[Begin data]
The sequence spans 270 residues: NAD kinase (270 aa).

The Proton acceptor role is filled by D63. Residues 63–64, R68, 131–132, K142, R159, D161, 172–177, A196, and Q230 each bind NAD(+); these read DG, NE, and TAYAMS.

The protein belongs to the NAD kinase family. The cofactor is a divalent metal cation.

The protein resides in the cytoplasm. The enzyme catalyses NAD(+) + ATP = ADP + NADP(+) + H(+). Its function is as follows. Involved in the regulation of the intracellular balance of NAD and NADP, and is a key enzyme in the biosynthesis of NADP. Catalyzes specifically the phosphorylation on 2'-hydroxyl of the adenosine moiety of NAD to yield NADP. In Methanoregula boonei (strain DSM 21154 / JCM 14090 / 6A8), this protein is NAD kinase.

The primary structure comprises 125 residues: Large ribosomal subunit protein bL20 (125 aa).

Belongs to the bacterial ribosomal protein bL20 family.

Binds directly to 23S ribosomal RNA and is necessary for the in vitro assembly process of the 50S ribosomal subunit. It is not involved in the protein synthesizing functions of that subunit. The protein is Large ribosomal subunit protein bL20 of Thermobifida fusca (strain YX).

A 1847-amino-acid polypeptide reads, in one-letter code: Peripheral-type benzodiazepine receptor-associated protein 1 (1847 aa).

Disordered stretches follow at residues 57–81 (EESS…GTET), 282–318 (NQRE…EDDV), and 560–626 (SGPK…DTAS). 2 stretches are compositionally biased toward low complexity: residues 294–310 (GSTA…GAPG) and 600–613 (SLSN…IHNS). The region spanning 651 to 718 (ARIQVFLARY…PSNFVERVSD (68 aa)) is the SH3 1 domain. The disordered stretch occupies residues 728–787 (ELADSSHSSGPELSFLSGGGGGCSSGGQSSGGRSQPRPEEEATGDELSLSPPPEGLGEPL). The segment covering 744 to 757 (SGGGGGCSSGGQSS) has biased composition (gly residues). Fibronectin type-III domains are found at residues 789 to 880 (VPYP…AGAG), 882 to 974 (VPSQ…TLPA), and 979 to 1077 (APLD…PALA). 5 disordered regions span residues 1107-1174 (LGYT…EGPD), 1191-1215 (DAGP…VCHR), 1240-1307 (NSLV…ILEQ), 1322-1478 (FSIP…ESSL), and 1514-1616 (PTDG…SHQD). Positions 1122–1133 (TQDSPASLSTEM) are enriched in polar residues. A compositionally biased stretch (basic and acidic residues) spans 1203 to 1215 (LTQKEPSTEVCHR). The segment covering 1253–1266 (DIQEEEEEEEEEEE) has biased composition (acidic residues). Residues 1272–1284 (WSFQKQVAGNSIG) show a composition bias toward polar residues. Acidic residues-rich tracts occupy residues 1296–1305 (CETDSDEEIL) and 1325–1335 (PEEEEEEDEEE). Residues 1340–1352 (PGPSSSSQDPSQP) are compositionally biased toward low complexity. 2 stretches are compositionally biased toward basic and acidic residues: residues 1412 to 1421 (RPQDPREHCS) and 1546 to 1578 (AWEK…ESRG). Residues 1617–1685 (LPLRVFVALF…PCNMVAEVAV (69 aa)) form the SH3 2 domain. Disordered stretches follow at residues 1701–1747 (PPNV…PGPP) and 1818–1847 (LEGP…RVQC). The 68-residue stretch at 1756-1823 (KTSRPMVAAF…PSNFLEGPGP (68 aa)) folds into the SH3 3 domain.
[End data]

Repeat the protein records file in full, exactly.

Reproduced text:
The sequence spans 270 residues: NAD kinase (270 aa).

The Proton acceptor role is filled by D63. Residues 63–64, R68, 131–132, K142, R159, D161, 172–177, A196, and Q230 each bind NAD(+); these read DG, NE, and TAYAMS.

The protein belongs to the NAD kinase family. The cofactor is a divalent metal cation.

The protein resides in the cytoplasm. The enzyme catalyses NAD(+) + ATP = ADP + NADP(+) + H(+). Its function is as follows. Involved in the regulation of the intracellular balance of NAD and NADP, and is a key enzyme in the biosynthesis of NADP. Catalyzes specifically the phosphorylation on 2'-hydroxyl of the adenosine moiety of NAD to yield NADP. In Methanoregula boonei (strain DSM 21154 / JCM 14090 / 6A8), this protein is NAD kinase.

The primary structure comprises 125 residues: Large ribosomal subunit protein bL20 (125 aa).

Belongs to the bacterial ribosomal protein bL20 family.

Binds directly to 23S ribosomal RNA and is necessary for the in vitro assembly process of the 50S ribosomal subunit. It is not involved in the protein synthesizing functions of that subunit. The protein is Large ribosomal subunit protein bL20 of Thermobifida fusca (strain YX).

A 1847-amino-acid polypeptide reads, in one-letter code: Peripheral-type benzodiazepine receptor-associated protein 1 (1847 aa).

Disordered stretches follow at residues 57–81 (EESS…GTET), 282–318 (NQRE…EDDV), and 560–626 (SGPK…DTAS). 2 stretches are compositionally biased toward low complexity: residues 294–310 (GSTA…GAPG) and 600–613 (SLSN…IHNS). The region spanning 651 to 718 (ARIQVFLARY…PSNFVERVSD (68 aa)) is the SH3 1 domain. The disordered stretch occupies residues 728–787 (ELADSSHSSGPELSFLSGGGGGCSSGGQSSGGRSQPRPEEEATGDELSLSPPPEGLGEPL). The segment covering 744 to 757 (SGGGGGCSSGGQSS) has biased composition (gly residues). Fibronectin type-III domains are found at residues 789 to 880 (VPYP…AGAG), 882 to 974 (VPSQ…TLPA), and 979 to 1077 (APLD…PALA). 5 disordered regions span residues 1107-1174 (LGYT…EGPD), 1191-1215 (DAGP…VCHR), 1240-1307 (NSLV…ILEQ), 1322-1478 (FSIP…ESSL), and 1514-1616 (PTDG…SHQD). Positions 1122–1133 (TQDSPASLSTEM) are enriched in polar residues. A compositionally biased stretch (basic and acidic residues) spans 1203 to 1215 (LTQKEPSTEVCHR). The segment covering 1253–1266 (DIQEEEEEEEEEEE) has biased composition (acidic residues). Residues 1272–1284 (WSFQKQVAGNSIG) show a composition bias toward polar residues. Acidic residues-rich tracts occupy residues 1296–1305 (CETDSDEEIL) and 1325–1335 (PEEEEEEDEEE). Residues 1340–1352 (PGPSSSSQDPSQP) are compositionally biased toward low complexity. 2 stretches are compositionally biased toward basic and acidic residues: residues 1412 to 1421 (RPQDPREHCS) and 1546 to 1578 (AWEK…ESRG). Residues 1617–1685 (LPLRVFVALF…PCNMVAEVAV (69 aa)) form the SH3 2 domain. Disordered stretches follow at residues 1701–1747 (PPNV…PGPP) and 1818–1847 (LEGP…RVQC). The 68-residue stretch at 1756-1823 (KTSRPMVAAF…PSNFLEGPGP (68 aa)) folds into the SH3 3 domain.